Neuroanatomy

Neuroanatomy

by Geoffrey Meyer, PhD, Craig Canby, PhD, Peter Ward, PhD

Prepare for your exams with award-winning medical teachers from all over the world who present detailed online videos discussing the field of neuroanatomy.

This course will provide you with the most important topics about the:

  • Autonomic Nervous System
  • Ventricular System
  • Spinal Cord
  • Brain Stem
  • 12 Cranial Nerves and Their Functions
  • Auditory System and Vestibular System
  • Cerrebellum
  • Basal Ganglia
  • Visual Pathways
  • Diencephalon
  • Cerebral Cortex
  • Limbic System
  • Meninges
  • Dural Venous System

Furthermore, you will receive essential insights into neural system development, as well as the sensory system and nervous tissue.

High-yield quiz questions and well-elaborated topic reviews will help you review your new knowledge and get the best exam preparation.

Course Details

  • Videos 150
  • Duration 11:47 h
  • Quiz questions 438
  • Articles 48

Content

Your Educators of course Neuroanatomy

 Geoffrey Meyer, PhD

Geoffrey Meyer, PhD

Prof. Geoffrey Meyer works at the School of Anatomy, Physiology and Human Biology at the University of Western Australia.
He is the Coordinator for Histology on the Federative International Program for Anatomical Terminologies (FIPAT) of the International Federation of Associations of Anatomists (IFAA).
Professor Meyer is also the creator of “Meyer’s Histology” (http://histology-online.com) and, in collaboration with Professor John Campbell and Michael Hall, has provided an extensive collection of learning and teaching resources to deliver a histology course completely available online. Geoffrey Meyer’s research activities focus on developing innovative, computer-aided learning and teaching tools.

He has received a number of awards for his work, including the Australian University Teaching Award.
In 2006, and again in 2014, he received UWA Teaching Fellowships. Professor Meyer was also awarded a prestigious ALTC (Australian Learning and Teaching Council) Fellowship in 2009 and is currently the Project Leader on ALTC Project Grants.

 Craig Canby, PhD

Craig Canby, PhD

Dr. Craig Canby is Professor of Anatomy at Des Moines University in Iowa. He studied Biology and Chemistry at the Iowa Wesleyan College and later got his Ph.D. in Anatomy at the University of Iowa.
Canby has received many awards and honors for his work including the DPT Class of 2008 Teaching Excellence Award and the Award Hancher Finkbine Medallion.
His research is especially focused on anatomical variations and technology-enabled student learning.

 Peter Ward, PhD

Peter Ward, PhD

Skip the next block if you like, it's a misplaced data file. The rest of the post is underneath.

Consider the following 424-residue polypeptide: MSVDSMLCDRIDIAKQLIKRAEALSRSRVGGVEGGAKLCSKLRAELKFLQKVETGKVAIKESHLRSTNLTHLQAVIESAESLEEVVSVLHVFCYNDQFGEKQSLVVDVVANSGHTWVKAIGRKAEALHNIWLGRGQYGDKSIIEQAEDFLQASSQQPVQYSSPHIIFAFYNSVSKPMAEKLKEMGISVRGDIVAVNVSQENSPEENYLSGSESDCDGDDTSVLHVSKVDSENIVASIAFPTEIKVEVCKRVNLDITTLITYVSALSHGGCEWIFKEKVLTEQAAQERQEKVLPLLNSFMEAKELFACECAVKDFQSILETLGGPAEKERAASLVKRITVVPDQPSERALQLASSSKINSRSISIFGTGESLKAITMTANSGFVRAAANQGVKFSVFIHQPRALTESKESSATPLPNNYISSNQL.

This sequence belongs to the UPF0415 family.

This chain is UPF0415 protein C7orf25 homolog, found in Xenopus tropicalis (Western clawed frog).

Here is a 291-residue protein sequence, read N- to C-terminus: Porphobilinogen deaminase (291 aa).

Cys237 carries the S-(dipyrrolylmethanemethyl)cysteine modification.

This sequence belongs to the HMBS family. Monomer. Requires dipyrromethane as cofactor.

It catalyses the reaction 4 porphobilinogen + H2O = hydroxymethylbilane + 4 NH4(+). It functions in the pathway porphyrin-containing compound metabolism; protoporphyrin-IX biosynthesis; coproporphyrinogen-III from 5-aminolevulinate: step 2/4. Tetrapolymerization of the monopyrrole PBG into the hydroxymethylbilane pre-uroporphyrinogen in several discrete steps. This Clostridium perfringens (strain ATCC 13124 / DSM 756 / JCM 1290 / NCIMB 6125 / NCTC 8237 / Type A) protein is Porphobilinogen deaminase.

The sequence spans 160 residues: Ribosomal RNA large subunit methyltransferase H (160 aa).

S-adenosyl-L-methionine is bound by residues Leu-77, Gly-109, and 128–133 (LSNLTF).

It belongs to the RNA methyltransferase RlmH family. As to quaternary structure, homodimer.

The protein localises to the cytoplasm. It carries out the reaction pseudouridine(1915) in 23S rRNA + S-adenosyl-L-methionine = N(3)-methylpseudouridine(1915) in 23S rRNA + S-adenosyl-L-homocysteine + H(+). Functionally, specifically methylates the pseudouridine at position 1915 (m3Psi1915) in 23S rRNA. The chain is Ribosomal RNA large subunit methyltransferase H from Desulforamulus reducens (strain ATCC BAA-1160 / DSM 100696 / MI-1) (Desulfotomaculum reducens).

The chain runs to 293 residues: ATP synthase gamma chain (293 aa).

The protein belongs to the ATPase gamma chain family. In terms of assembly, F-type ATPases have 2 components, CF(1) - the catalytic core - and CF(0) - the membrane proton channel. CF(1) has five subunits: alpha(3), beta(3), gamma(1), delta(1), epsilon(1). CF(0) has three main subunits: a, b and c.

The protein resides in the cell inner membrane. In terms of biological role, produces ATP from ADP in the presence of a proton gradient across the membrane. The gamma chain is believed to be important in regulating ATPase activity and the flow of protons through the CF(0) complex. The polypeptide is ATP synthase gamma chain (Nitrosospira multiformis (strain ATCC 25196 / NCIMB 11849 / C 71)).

Peter J. Ward, Ph.D. has been teaching embryology, anatomy, histology, and neuroscience since 2005. He attended Carnegie Mellon University and later earned a Ph.D. in medical anatomy education from Purdue University. Dr. Ward enjoys finding ways to simplify the complex processes involved in human development and highlights the clinically-important aspects of embryology. Throughout these lectures, Dr. Ward shows how embryonic structures morph into the mature organs and other structures of the human body.


User reviews

(256)
4,1 of 5 stars
5 Stars
159
4 Stars
33
3 Stars
18
2 Stars
13
1  Star
33
 
Very helpful!
By Christina E. on 12. June 2019 for Head and Neck Anatomy

I just finished my first year of medical school and I’m reviewing over the summer. These videos are concise and to the point. I like how the questions are directly following. Very helpful, I wish I knew about it during school as well

 
Poor
By Kit T. on 03. June 2019 for Cerebellum

Dull lecture that is presented badly with no useful insights. As another reviewer pointed out, it isn't worth watching Craig's content, you are better off going to Youtube for better content.

 
improvement needed
By Ondrej V. on 28. May 2019 for Brain and Nervous System—Anatomy

I think that you are lacking a lot of information. Only the basics are seen. But the complex issues are not mentioned or not described at all. If I compare these anatomical videos with other subjects, I have to admit that the quality is way worse than average.

 
The one star reviews are wrong.
By Dylan F. on 21. May 2019 for Direct and Indirect Basal Ganglia Pathway

Not sure what the other reviewers mean by a one star review. This is a very straightforward lecture and easy to understand. The math makes intuitive sense if you sit and think about it for a second. I don't see how this was rated 1 star.